Monday, 11 April 2011
What subjects did you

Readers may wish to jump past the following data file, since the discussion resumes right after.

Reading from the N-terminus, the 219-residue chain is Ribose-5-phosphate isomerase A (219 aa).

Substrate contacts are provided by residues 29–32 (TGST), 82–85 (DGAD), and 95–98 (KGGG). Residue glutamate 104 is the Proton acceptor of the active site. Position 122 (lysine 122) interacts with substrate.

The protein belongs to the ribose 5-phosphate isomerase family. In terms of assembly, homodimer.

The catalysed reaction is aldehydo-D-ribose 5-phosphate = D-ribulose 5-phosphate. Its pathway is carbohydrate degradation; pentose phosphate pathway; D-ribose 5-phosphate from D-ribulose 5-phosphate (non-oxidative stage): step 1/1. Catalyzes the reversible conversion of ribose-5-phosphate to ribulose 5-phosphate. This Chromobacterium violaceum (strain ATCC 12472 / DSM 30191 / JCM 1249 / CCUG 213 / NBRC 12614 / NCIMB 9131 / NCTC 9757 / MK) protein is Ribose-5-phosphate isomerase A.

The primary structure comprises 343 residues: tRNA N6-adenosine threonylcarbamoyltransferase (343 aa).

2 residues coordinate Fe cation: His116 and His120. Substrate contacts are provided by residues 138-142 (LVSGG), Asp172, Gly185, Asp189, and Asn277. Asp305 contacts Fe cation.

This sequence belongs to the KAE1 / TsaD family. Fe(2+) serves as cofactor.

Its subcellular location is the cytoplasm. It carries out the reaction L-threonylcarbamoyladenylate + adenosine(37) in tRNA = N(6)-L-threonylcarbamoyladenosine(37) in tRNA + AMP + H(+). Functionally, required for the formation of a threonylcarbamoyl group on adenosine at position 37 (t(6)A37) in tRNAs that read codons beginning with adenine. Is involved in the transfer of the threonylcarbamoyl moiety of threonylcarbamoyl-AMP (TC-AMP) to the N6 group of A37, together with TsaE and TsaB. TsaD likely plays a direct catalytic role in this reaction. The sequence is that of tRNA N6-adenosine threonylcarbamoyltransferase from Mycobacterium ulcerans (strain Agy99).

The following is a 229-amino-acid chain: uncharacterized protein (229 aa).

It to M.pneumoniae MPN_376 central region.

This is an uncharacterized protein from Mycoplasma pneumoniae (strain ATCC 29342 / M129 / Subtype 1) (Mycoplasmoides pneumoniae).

study at school for O/A levels, Intermediate/Leaving/Matriculation/ School Certificate or whatever you had to do? In the rural South Australian schools I went to there was no choice. If you were in the Public Examination Board stream you did English, Maths 1, Maths 2, Physics, Chemistry, Biology, Geography, History and either Woodwork (boys) or Needlework (girls). They were plain, straightforward subjects with a set curriculum. They were designed to get a few boys to university to study science and a few girls to study nursing or perhaps teaching. The other stream was the "Area School" stream where the standard was considered to be not quite as high and Agricultural Science (boys) and Domestic Arts (girls) were featured, along with Art for both sexes. No languages were taught. One of the reasons for that was the high turnover of very new, young teachers. The Education Department would send them to rural schools for several years before allowing them to work in more urban environments. Very few teachers had any language skills at all. I was taught only Australian history and geography. Physics was taught to me by someone who had only done a further year of physics himself. My maths teacher at Intermediate level had only done a further two years of maths. As headmaster my father struggled with trying to teach English to four different year levels and run the school. There were many times when we left to our own devices and I marvel now at how well behaved we were. In this morning's paper there is a page three piece about the way students are abandoning subjects like geography and history and are failing to continue foreign language studies. Instead they are choosing subjects they believe will lead to employment, subjects such as IT and health. I wonder if any of them, given only my non-choice of subjects, would do what I did. I read copious amounts (borrowed from the Country Lending Service) and did Ancient History and Economic History as well as History. My father gave me the Latin textbook and told me to learn the contents. Being utterly hopeless at Needlework I was permitted to cease doing it. Instead I did Art in which I was allowed to include a hefty dose of History of Art. Yes, I was heavy on the history. It was something I could learn alone and for which textbooks were available. I look now at the vast array of subjects students can choose from. The choices they make often appear to be related to what might provide employment or what might be "easy". There is also a compulsory "research" topic of the student's own choice. The Whirlwind is already thinking about this. She is six years away from having to do it and the system will almost certainly have changed by then but we have talked about it. She is keeping lists of the books she reads and short notes about them. She talks enthusiastically about books, reading, English, History, the languages she is doing and her Art classes. She tolerates Maths and Science with good humour but not the same enthusiasm. "I just want to learn things" she tells people when they ask her what she wants to do. She still does not know what she might want to do. Her father is encouraging that, so is her school. I wish more children would "just want to learn things" - and that the pressure to do otherwise would be taken from them.